Affiliate Perspective: Affiliate Nexus Tax

By Andrew Kardon

As a publisher who’s lived in NY his entire life, to say the Affiliate Nexus Tax has affected me is an understatement.

Whether you call it the Internet Tax, the Amazon Tax or the Affiliate Nexus Tax, they all have the same horrible effect: they’re hurting affiliates. If you’re unfamiliar with the Affiliate Nexus Tax, let me briefly explain.

Like most things in life, it all boils down to money. States are trying to raise new funds and have decided to go after sales on the internet for it. Certain states (NY being the first. I feel so proud.) Basically, the states who have adopted a Nexus Tax are going after their resident affiliates by claiming they are acting as part of a sales force for merchants who live outside the state. So any purchases made through that affiliate should collect sales tax. In short, they’ve labeled affiliates as a “nexus” for any out-of-state merchants that they’re promoting on their site.

If merchants want to comply with this ridiculous notion, that means they need to accept sales tax from every single state that their affiliates live in. This may not only be crazy expensive for some online retailers to set up, but it could put them at a distinct disadvantage over other online retailers who don’t even have affiliate programs. Why would a customer buy from Store A, when Store B has the same exact merchandise and doesn’t charge sales tax?

The reason this is hurting affiliates, and me personally, is that rather than try to fight or deal with this Nexus Tax issue, the majority of merchants have simply terminated relationships with any affiliates in specific states.

As co-owner of a coupons and deals website, there are a ton of great merchants I’d love to be promoting but they won’t accept my application simply because my business is located in New York. Stores like and ThinkGeek happen to be two of my favorite sites, and ones that easily fit into my niche. But as I can’t earn a dime off of them, I can’t (and won’t) spare even a minute promoting them.

Before I started, my business partner and I ran a hugely successful coupon site. We routinely ranked in the Top 10 results for coupon searches based on popular online stores. Yeah, we were doing really well. But then the Amazon Tax was passed, and suddenly merchants were in a panic. Here we were, a Super Affiliate, easily one of the top performing affiliates for many many many programs. And yet, it didn’t matter; these merchants dropped us in a heartbeat. They simply cut ties and wouldn’t let us back in their program.

At first, it was just a bit of an annoyance, as a handful of merchants contacted us with the bad news. Thankfully we were in hundreds of popular programs, so we felt okay. But then it was almost like a domino effect as more and more merchants (some big names) started pulling the rug out from under us.

The Affiliate Nexus Tax was actually a huge factor in our decision to sell our coupon site. When we were approached to sell roughly four or five years ago, the fear of being kicked out of dozens or hundreds more merchants weighed heavily in our minds. We knew we’d be able to find other programs to get into, but it’d be a brutal uphill battle.

Ultimately, we sold to a company in California (no Affiliate Nexus Tax there… yet), who didn’t need to worry about it. But we soon started up our new company JoeShopping, and knew we’d potentially have the same issue all over again. One way out of it would be to open up our new office in a different state. We live close to the NY/NJ border, so we heavily debated opening up an office in NJ.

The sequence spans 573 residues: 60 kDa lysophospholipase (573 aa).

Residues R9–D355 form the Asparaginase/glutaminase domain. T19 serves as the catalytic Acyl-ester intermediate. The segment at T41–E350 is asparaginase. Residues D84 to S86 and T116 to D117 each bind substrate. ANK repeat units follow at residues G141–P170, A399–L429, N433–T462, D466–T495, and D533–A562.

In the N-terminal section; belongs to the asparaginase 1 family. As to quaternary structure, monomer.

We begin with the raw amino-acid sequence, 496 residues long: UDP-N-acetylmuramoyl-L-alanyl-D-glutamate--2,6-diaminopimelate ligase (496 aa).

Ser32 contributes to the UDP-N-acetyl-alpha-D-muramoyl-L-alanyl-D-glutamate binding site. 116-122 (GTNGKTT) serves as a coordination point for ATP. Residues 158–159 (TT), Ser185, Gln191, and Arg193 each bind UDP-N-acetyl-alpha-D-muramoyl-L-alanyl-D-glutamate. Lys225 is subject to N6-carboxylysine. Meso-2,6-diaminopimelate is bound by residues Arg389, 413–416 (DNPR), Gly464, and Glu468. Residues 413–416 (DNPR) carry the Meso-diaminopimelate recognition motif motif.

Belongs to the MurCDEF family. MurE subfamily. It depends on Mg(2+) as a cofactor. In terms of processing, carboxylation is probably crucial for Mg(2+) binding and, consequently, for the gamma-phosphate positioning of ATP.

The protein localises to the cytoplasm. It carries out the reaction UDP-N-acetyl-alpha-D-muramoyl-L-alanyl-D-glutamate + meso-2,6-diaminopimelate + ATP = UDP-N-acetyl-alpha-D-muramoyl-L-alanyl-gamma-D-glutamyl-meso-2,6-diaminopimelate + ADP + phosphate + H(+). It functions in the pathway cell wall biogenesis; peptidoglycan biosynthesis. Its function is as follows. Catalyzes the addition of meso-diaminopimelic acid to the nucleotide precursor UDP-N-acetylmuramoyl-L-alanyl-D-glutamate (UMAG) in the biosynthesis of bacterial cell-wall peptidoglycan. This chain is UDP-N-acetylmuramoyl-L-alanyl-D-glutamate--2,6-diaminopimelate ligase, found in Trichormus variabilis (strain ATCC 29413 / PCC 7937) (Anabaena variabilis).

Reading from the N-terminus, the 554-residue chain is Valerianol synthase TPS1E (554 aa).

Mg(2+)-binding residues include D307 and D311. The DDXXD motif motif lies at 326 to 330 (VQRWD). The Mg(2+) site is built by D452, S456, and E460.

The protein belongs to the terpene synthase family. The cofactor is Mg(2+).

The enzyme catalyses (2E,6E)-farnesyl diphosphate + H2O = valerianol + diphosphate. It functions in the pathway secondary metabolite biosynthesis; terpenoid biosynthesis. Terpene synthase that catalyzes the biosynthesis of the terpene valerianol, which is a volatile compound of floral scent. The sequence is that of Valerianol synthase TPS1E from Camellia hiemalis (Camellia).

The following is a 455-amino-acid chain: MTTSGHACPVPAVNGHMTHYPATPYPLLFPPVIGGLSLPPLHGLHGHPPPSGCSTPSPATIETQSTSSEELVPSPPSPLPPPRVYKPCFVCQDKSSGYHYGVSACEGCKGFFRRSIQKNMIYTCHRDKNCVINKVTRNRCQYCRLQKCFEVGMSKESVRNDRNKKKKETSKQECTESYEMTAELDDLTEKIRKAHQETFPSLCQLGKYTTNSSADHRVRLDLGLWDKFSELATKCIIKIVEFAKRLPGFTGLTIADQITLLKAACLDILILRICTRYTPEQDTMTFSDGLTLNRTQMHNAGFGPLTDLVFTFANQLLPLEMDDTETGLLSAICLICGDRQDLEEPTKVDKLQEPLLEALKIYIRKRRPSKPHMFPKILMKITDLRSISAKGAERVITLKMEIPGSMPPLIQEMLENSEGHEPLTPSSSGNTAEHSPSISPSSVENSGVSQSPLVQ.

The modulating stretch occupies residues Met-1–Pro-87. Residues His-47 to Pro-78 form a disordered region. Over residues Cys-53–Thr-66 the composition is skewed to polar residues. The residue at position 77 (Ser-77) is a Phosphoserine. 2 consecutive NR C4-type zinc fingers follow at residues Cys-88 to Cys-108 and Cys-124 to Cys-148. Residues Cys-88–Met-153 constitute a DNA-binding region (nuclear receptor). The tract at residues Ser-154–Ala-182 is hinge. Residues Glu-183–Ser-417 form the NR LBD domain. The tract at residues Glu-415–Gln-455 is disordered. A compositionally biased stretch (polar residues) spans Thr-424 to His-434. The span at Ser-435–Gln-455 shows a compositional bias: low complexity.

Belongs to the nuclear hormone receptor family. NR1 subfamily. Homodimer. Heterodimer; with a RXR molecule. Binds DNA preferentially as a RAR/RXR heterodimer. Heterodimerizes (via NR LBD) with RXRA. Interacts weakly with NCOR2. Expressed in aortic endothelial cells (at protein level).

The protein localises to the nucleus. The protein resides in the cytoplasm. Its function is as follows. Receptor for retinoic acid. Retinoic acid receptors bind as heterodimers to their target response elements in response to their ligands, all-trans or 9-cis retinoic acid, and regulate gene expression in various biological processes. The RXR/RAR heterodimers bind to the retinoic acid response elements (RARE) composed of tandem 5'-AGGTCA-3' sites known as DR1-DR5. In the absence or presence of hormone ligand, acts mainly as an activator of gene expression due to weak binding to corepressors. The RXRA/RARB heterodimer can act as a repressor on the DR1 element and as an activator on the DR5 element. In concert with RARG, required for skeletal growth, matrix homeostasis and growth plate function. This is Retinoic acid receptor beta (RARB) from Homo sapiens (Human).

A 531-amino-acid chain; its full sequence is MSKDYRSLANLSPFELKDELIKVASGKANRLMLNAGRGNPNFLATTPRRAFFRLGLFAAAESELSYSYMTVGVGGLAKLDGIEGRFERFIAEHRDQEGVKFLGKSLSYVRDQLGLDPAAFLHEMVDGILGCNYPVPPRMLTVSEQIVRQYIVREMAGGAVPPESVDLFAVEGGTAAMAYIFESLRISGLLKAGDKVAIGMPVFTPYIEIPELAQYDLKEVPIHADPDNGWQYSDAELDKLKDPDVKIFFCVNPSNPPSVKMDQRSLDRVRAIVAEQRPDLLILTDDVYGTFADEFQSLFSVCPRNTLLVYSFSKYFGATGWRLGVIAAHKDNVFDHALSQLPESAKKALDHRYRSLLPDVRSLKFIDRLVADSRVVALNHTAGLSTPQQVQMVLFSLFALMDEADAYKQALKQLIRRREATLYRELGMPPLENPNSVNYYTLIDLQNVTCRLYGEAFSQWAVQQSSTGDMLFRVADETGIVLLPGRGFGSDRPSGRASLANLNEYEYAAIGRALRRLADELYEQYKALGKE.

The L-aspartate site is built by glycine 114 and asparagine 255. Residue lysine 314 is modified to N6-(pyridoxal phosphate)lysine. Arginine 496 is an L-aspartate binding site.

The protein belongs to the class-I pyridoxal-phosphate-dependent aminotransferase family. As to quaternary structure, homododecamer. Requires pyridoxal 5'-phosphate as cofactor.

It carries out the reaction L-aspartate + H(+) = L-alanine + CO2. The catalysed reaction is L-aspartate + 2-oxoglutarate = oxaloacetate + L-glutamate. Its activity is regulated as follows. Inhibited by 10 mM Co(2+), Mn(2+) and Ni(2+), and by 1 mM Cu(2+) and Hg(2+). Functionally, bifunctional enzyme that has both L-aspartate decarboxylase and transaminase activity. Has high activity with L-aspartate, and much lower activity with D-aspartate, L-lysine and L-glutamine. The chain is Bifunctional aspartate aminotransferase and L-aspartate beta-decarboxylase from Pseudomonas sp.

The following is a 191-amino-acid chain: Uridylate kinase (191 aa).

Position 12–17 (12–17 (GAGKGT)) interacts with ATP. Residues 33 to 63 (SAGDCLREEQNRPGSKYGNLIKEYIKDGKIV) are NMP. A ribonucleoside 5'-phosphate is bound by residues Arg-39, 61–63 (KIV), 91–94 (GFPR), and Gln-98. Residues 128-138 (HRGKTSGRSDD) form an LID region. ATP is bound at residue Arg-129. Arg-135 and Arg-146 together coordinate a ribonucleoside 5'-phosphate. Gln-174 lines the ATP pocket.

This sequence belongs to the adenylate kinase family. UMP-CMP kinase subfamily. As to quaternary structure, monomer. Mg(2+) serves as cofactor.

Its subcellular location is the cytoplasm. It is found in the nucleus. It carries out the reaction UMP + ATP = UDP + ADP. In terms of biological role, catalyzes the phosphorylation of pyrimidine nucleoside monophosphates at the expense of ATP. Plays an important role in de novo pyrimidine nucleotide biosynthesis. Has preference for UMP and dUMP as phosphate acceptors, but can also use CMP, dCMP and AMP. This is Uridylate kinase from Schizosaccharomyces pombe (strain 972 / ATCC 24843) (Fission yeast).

Being New Yorkers, we really didn’t want to go to NJ. It was certainly doable, but it’d be much easier all around if we set up shop in NY. Besides, we had a strong feeling that right after we’d open up offices in NJ, they’d pass their own Nexus Tax and we’d be out of luck anyways.

It actually was a tough decision but ultimately we set up offices in New York. We also managed to get back into a small handful of merchants who normally wouldn’t deal with NY affiliates. It took a lot of emails and personal phone calls to explain our situation and thankfully some merchants were willing to work with us. We had to sign a special set of terms that said we would not target any NY customers via email or social channels, though. That meant we couldn’t promote a store, sale or coupon via our newsletter or Facebook page. Small price to pay but one we were certainly willing to do.

It’d be great if EVERY merchant offered this tactic. We’d sign a new terms sheet every single year if it meant we’d no longer be ostracized from a majority of merchants out there. But sadly, the whole Affiliate Nexus Tax is still in its infancy and still a murky grey area. Most merchants would rather cut off a chunk of affiliates than spend time and money figuring out how to legally navigate the system.

There are some great organizations out there, like the Performance Marketing Association, that are working hard with affiliates to overturn existing Nexus Taxes, and prevent more states from adopting their own. As an affiliate with a giant NY bullseye on his chest, I would love every single state to either adopt this law at once or rule these Affiliate Nexus Taxes unconstitutional and revoke them everywhere.

To me, it’s an all or nothing thing. I don’t see how it can be properly policed and set up online anyways, so I’m really praying the NY Nexus Tax gets overturned soon. Otherwise, we very well may have to leave NY and set up shop in another state. Yeah, it’s kind of the opposite of having State Governments support their small businesses.

Andrew Kardon is the President and co-founder of and, who’s been in the affiliate marketing game since 1998. His parents still have no idea what he does for a living.